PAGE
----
"First [at the cemetery] we saw the visitors center.  It had video autobiographies of some soldiers and we saw tools of the resistance fighters.  Then we saw the cemetery.  There was a huge cornfield of white Christian crosses and some with stars of Hebrew.  9,318 graves all perfectly aligned in a sea of marble."
I was surprised at how much time the kids took reading some of the stories found in the visitors center.  It seemed like they began to see that the war was not just a big event, but that it impacted individuals and families.  When we came to the fallen soldiers monument (below) they stood quietly and stared for a long time.  I wondered what was going through their minds, or how much they'll remember later, but I know it had an impact.

Our last stop was Point du Hoc.  An area held by German gunners and key to getting a hold on Normandy's coast.  The allied bombers dropped tons and tons of bombs on this area.  After the war it was left as a memorial and a reminder to all those who died here, and all along this coast.  The craters left by the bombs were huge!  Max is standing in one below and you can see how small he is in comparison.  To the kids, however, these were a playground.  They ran down one side and up the other, again and again.

The cliffs the American Rangers had to scale to take the guns at Point du Hoc.
"We learned soldiers hooked rockets up to grappling hooks that were hooked to rope ladders and stormed the cliffs.  Bombs had made huge craters in the ground.  We climbed down and looked at remnants of bunkers that had been targeted.   It was a fun day.  I was impressed by the craters."
At the top they were met by razor wire and angry Germans.

At the end of the day I balanced the camera on remnants of a blasted bunker for a family photo op.  I'm so grateful we were able to visit this incredible part of the world.  I don't know what my kids will remember or take away, but I know it had an impact.  That the events of June 6, 1944 and those that followed will mean something to them.  Maggie was surprisingly spirited in her writing that night.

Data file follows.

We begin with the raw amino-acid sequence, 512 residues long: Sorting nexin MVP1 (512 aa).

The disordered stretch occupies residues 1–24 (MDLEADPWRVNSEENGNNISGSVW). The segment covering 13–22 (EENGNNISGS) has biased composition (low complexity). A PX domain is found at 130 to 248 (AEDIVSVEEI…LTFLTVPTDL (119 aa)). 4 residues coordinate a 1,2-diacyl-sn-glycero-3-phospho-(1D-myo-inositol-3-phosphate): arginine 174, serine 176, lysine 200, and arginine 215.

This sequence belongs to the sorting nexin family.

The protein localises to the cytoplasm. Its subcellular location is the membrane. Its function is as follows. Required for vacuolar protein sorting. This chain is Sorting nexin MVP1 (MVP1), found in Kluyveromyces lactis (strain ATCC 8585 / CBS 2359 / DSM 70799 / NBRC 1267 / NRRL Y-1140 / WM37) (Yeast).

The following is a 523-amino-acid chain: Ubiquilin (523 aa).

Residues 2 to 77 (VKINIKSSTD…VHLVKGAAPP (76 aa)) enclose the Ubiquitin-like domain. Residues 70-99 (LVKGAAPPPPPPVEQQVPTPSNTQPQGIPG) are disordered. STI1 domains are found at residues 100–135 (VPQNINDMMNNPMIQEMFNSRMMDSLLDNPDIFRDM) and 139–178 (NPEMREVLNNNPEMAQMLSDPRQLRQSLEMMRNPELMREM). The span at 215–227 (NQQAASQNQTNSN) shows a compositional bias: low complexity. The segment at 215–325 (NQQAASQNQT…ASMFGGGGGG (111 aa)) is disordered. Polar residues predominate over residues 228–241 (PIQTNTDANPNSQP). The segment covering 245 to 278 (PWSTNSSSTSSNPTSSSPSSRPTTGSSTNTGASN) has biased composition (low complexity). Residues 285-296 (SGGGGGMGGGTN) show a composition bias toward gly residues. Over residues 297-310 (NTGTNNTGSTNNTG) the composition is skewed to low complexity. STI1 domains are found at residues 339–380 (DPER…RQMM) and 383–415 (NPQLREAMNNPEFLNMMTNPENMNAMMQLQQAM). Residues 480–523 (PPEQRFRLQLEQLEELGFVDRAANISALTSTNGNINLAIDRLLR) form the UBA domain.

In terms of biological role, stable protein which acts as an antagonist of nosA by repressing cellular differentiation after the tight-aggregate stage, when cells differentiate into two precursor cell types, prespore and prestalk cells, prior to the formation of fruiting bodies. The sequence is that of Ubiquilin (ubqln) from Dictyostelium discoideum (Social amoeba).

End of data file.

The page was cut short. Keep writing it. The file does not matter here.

Maggie, "Today we went to the D-Day memorials.  I didn't like it one bit.  I hate to think about war and conflict in this sort of term because I am forced to remember the dead and I just get this gut feeling that it is all wrong and horrible.  It feels like I am trying to digest a stone.  I mean no other species fights so why should we?  Over money?  Well we are the ones that give it value.  Over land?  why must we have country boundaries?  It makes no sense yet it has been that way since before the pharaohs of Egypt.  We fight over things that in the long run are useless."


  1. Maggie's insights and feelings are profound. Also, would you please give me more french lessons? I love your pronunciations. :)

  2. Normandy was a strange place to visit. I felt like it was almost bad that my kids were running on the beach playing in the can a place that was once such a horrible site become a playground? I really loved the place and it sure made me think about how lucky I am.